Meanwhile, many residents grew increasingly alarmed when they received a salvo of mailers from the Taxpayer Association of Oregon warning that the annexation could drive city taxes nearly 50 percent.
Officials have clarified that this is theoretically true. The city's permanent tax rate would remain at $4.38 per $1,000 of assessed property value, even as it no longer uses the equivalent of $1.88 of that rate to cover fire and ambulance services. Meanwhile, TVF&R would impose its own tax at a rate of $2.08.
If the city does not collect the $1.88 in the future, residents would see their effective overall tax rate rise by 20 cents per $1,000 assessed value in the 2018-2019 fiscal year.
TVF&R and city staff worked together over preceding days to come up with numbers of how much it would likely cost the city to reconstitute the Newberg Fire Department.
With Newberg facing a rising demand for service and no money to hire additional staff and buy new equipment to meet that demand, officials estimate the city would need to boost fire service funding to a tax rate equivalent of $2.51 per $1,000 assessed value in 2018-2019 to bring staffing to a more sustainable level. However, they estimate the cost to offer services akin to TVF&R would cost $3.76.
Officials have said that it is the council's decision whether to not collect that $1.88 of the permanent tax rate, though that didn't stop numerous residents from barraging City Manager Joe Hannan with questions and complaints at a town hall meeting Thursday night.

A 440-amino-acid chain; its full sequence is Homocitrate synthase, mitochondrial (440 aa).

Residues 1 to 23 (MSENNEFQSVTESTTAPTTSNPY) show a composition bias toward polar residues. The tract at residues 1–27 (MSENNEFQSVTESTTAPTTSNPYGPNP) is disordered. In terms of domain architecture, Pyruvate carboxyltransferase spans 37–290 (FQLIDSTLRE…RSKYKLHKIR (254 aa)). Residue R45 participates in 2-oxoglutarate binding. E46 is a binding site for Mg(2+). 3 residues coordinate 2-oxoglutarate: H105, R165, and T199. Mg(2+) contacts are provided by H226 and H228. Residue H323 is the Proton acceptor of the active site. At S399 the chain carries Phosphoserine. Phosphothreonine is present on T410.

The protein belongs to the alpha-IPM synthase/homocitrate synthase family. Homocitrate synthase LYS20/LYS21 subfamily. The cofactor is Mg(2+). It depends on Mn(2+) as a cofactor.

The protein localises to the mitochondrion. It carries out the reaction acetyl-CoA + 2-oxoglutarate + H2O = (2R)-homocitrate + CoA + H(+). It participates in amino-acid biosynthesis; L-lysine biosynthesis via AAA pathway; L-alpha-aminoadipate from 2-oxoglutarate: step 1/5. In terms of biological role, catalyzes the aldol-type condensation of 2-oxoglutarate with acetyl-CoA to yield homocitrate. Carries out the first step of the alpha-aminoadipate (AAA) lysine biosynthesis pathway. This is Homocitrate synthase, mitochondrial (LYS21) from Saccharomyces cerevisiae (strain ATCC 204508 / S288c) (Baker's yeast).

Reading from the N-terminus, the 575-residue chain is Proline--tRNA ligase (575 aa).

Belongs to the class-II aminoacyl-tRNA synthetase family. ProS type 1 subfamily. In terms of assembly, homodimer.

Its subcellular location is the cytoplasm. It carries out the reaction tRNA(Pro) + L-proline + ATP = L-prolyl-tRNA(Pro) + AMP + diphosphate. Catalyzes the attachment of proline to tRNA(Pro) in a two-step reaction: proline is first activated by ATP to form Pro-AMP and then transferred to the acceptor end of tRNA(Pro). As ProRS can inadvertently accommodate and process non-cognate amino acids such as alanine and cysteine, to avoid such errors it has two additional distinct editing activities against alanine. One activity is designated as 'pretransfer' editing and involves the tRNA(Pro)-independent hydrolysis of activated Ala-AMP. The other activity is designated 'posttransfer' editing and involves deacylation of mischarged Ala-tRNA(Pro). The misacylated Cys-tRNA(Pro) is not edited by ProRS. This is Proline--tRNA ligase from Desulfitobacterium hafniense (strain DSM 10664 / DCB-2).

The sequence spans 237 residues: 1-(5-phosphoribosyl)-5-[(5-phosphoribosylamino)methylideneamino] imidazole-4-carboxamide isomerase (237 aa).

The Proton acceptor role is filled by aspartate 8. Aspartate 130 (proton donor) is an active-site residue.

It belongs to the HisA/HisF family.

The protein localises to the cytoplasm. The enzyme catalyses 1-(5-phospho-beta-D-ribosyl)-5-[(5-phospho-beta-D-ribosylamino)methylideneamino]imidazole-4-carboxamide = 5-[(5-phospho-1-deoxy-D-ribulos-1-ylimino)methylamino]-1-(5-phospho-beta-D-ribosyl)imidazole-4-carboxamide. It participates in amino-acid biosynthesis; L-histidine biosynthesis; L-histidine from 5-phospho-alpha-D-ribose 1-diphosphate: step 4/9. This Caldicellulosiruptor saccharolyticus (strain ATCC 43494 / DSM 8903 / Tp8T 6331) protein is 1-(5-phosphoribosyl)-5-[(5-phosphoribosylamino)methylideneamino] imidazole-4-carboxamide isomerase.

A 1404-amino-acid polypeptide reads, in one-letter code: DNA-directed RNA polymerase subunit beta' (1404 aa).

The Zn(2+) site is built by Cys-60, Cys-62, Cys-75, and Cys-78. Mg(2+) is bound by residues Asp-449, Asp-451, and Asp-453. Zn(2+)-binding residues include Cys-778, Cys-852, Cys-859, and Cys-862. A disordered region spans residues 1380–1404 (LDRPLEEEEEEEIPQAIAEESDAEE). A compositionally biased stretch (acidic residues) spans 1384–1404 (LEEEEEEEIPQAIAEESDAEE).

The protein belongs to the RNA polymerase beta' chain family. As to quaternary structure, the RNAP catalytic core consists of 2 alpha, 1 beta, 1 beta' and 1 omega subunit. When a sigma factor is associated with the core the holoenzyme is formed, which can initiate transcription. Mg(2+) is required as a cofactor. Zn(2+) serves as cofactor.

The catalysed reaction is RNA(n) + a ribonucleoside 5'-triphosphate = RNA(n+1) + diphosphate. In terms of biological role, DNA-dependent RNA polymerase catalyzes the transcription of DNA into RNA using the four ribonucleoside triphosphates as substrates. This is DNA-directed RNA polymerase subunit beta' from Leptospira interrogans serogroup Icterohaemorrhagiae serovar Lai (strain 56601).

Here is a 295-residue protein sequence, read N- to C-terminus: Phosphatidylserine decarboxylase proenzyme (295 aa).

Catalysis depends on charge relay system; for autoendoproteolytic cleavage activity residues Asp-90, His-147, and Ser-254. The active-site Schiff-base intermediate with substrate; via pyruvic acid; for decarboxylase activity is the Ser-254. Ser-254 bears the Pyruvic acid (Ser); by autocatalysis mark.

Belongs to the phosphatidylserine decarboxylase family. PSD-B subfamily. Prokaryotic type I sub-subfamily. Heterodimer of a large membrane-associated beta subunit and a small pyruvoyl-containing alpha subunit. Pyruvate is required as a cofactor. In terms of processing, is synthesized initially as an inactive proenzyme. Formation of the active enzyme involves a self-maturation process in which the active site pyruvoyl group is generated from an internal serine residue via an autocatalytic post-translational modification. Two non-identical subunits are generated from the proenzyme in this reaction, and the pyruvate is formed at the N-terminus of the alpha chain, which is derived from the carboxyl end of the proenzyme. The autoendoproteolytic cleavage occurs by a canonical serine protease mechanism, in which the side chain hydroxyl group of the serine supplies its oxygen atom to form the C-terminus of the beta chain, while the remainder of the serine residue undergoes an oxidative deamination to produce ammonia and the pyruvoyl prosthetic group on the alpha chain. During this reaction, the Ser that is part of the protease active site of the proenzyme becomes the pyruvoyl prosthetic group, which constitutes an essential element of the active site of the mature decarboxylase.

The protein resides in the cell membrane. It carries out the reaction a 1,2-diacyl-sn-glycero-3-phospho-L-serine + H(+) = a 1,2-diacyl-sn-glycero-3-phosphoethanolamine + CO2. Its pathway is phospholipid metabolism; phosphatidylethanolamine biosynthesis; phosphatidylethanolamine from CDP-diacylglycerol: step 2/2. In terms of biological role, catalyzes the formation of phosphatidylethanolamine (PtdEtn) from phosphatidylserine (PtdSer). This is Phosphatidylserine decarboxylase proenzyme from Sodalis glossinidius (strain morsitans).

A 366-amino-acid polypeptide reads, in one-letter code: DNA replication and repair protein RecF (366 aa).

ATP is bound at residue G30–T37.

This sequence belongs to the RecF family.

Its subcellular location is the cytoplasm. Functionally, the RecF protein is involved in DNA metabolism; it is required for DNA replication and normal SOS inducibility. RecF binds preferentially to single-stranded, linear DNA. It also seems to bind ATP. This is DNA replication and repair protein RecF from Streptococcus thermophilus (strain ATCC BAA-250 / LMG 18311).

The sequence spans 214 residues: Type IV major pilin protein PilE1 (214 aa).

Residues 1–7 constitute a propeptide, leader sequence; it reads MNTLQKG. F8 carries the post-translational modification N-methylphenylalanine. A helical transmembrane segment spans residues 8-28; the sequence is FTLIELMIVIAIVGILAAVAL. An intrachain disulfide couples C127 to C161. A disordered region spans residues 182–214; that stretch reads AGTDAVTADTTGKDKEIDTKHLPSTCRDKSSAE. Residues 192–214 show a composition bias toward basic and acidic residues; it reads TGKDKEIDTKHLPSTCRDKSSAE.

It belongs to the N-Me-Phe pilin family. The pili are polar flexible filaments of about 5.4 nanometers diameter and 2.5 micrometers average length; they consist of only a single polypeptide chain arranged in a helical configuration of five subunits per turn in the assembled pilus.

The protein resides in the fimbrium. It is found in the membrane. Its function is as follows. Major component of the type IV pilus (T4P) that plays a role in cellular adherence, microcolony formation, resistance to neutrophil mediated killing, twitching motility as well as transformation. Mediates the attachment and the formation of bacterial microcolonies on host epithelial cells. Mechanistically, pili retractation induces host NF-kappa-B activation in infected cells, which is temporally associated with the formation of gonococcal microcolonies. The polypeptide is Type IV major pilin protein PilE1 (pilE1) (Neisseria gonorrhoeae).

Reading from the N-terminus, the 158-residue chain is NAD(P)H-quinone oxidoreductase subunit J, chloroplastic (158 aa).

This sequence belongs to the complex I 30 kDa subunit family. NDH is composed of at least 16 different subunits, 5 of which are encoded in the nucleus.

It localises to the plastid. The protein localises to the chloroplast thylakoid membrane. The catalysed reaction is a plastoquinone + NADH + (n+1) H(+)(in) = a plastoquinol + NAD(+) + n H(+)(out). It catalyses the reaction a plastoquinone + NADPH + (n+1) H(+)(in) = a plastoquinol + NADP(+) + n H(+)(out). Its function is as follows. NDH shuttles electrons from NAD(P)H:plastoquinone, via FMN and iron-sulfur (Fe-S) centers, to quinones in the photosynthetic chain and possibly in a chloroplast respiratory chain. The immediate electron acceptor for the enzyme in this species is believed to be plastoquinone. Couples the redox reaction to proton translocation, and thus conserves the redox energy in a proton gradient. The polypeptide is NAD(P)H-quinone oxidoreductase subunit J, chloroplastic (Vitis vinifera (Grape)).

Many still simmering about notices of the first town hall meeting arriving a day late, more than 100 residents descended on the downtown fire station Thursday night.
While many had nothing but praise for TVF&R and their service so far, they expressed concern about letting the council decide year after year if the city will collect the $1.88 of the tax rate that previously funded fire services.
Andrews repeatedly asserted that the city must first decide on whether to join TVF&R and then decide taxes later as a separate issue, but many residents at the meeting felt the opposite.
"Right now, if (the council) can't lock down the $1.88 out of their levy on a permanent basis – as much as I like TVF&R (and) I think the 20 cents per $1,000 is a good deal – I'll vote it down," said resident Mark Wheeler after the meeting.
Tim Reeves, an engineer and resident of Newberg, also praised TVF&R and generally expressed his support for annexation, but noted his concern that he is still unsure about how much taxes will actually rise and why the city would need to keep the $1.88.
"I just want to know that they're not going to say 'oh well, we're going to keep the $1.88 and use it to fix pot holes, which everybody says is necessary," he said. "Fine, but that needs to be a separate issue."
While he was mild-mannered in his critiques, Athlynn Reeves, a public schools employee, did not mince words on her distrust of city officials and her lack of confidence they will hold a vote and use taxes in accordance with her values.
"This (meeting) did help me, but I can see that the battle is not over yet," she said, referring to the passion of people gathered at the meeting. "I think if we don't vote on it, there's going to be a lot of unhappy Newberg people, because look at this room… I thought I was a gregarious, outgoing kind of rabble rouser, but there were other people in this room that were putting me to shame."
With the next regularly scheduled meeting on July 3 cancelled for the holiday, city staff members are expected to bring the various TVF&R items back to the council July 17.